It’s been going for over 8 years now, and over 200,000 people have used the calculator in the last 4 years alone. Roughly 55% of users find that all their convictions are spent, with about 40% getting results with some unspent convictions. Perhaps most notably, about 5% of users get a result that means their conviction will remain unspent for the rest of their life.
The calculator itself has been through several phases of development – initially, you had to ‘login’ to use the tool, but we soon realised this was a barrier to use and once we removed this, the number of uses increased significantly. For a long time we also had a way for organisations to set up ‘multiple use’ accounts, because we know many organisations (like probation service providers and employment support organisations) find the tool an important way for their teams to support individuals in working out what they do and don’t need to disclose. This was also an important way for Unlock to cover the costs of maintaining the tool. We also put a lot of time into adjusting the tool in early 2014 so that it was in line with the positive reforms that were made as to when convictions became spent, which came into effect on the 10th March 2014.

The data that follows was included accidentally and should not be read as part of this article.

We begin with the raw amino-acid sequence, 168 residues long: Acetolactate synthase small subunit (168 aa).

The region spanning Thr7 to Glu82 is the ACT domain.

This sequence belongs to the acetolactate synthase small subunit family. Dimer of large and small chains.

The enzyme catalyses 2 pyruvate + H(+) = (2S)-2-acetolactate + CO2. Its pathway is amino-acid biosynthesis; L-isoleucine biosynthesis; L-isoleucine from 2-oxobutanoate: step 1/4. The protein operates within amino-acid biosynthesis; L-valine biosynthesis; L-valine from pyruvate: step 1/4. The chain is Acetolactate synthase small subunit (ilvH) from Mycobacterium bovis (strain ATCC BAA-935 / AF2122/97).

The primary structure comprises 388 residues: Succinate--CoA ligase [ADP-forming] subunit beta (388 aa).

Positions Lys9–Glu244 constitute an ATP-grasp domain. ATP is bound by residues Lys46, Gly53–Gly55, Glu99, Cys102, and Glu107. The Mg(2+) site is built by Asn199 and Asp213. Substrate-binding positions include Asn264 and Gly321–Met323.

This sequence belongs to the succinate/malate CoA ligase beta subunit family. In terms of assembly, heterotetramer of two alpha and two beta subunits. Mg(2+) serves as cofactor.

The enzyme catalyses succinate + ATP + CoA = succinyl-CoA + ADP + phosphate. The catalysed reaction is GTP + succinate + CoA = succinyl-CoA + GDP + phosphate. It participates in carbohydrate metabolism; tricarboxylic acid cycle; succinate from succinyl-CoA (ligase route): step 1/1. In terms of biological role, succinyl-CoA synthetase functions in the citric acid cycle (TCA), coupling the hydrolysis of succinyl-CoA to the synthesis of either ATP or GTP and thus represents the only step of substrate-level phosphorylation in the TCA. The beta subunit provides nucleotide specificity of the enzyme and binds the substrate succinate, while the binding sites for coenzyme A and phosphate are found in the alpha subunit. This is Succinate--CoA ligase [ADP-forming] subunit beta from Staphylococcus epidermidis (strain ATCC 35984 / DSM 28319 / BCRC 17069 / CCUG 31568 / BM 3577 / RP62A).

We’re pleased that the tool is now fully open to anyone to use. We know that a huge range of organisations – employers, insurers, universities – use the tool, and we know from the feedback that people with criminal records (who remain by far the biggest user group) value being able to use a tool that’s hosted by an independent charity.